“Nine days are a lot to make up but I honestly think whoever’s power this is in will not make us make these days up,” Zach Recktenwald (12, HSU) said.
“It’s crazy because three weeks is a long time. Instruction is going to suffer, especially for AP classes. Not going to lie, I will enjoy three weeks of extra sleep, but I am worried about how this is going to affect us later in the year. However, it’s a good call to protect the health of many,” Vy Pham (10, HSU) said.
“I’m really nervous and I hope One Blue Wall is going to be able to complete all of their magazines, but I fear we’re going to have to cut one of them,” Cassidy Witt (12, HSU) said.
“Personally I don’t think it needs to be blown out of proportion. I think complete ignorance towards it is not the move but neither is this option because it has created mass hysteria and there are certain products in stores that are completely out not to mention that some people can’t get the medications they need to live. And then for the school aspect, it’s my senior year and I might be missing out on prom and graduation which is devastating considering I’ve been looking forward to this forever. It’s one of the hallmarks of being in high school,” Kaden Fisher (12, HSU) said.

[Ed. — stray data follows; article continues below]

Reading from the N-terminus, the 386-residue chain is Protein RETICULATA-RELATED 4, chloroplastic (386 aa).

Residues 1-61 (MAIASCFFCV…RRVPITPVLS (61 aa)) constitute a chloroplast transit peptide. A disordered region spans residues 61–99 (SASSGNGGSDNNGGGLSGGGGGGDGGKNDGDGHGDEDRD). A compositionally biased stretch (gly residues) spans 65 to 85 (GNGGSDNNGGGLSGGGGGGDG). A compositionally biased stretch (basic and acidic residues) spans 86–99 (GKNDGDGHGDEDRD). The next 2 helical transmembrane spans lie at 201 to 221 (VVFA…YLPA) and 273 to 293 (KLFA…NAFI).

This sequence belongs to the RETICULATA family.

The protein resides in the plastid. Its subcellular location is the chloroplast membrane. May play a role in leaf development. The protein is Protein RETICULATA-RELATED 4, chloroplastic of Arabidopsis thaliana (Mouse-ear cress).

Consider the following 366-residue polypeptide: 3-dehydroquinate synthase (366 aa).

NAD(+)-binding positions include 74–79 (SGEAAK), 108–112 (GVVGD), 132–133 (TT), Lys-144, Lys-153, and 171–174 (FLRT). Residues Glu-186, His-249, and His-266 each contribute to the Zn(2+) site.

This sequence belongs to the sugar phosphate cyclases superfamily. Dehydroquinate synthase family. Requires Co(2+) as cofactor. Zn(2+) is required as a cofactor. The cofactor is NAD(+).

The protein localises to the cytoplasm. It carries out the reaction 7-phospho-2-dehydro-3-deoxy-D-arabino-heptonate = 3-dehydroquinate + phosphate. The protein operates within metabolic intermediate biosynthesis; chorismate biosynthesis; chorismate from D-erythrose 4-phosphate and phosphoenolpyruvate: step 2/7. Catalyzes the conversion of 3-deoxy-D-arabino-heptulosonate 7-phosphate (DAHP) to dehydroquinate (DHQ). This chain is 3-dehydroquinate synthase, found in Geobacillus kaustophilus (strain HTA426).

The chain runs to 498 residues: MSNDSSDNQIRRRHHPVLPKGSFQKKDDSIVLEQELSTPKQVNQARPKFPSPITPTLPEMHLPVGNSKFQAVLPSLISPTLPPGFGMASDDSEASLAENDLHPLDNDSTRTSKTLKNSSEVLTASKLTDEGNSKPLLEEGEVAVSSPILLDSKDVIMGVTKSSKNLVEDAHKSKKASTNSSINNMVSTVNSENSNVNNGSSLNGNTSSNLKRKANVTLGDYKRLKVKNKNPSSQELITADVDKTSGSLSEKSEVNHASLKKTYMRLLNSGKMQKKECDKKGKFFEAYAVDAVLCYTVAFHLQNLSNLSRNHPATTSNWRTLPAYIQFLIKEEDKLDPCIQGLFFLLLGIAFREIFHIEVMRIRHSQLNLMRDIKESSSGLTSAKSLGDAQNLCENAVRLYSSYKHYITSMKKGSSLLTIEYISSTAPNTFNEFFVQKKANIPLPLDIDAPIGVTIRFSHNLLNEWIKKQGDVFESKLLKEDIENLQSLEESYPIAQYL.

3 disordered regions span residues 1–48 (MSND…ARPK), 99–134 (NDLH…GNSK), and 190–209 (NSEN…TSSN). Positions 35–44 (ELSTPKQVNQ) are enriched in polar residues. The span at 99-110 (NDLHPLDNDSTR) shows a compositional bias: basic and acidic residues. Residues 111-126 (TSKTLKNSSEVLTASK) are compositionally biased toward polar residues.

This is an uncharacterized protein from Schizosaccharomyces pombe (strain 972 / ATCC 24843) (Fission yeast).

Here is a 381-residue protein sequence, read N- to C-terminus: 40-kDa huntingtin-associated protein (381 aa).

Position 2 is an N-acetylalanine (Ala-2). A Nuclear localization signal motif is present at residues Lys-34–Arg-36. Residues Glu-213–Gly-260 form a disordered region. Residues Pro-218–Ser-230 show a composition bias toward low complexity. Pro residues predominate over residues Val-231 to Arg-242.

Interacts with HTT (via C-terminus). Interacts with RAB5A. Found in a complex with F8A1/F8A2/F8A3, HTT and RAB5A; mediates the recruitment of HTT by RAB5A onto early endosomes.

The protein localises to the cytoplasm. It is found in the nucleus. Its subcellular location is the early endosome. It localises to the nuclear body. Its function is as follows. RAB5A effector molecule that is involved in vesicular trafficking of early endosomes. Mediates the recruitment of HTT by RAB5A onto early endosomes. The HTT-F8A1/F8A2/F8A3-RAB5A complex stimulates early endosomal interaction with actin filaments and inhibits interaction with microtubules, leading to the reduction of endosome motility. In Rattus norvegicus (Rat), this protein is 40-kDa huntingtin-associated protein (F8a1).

Parent and teacher reactions
“After the recommendation from the governor, I don’t think JCPS had a choice but to close. I think it is the best thing to do considering the potential community impact. I feel that JCPS and Manual has kept us as informed as possible and I honestly feel there has been full transparency from our administration. It’s certainly scary but I think it has been handled as well as possible. It is definitely uncharted territory that we are all exploring together,” Kim Ryan, Manual parent, said.
“It is very easy to be frustrated and angry about the state of affairs but understand that we are engaged in a collective responsibility to sacrifice for the good of the most vulnerable among us. This is teamwork at its essence and we must rise to the occasion,” Mr. Tim Holman (Social Studies) said.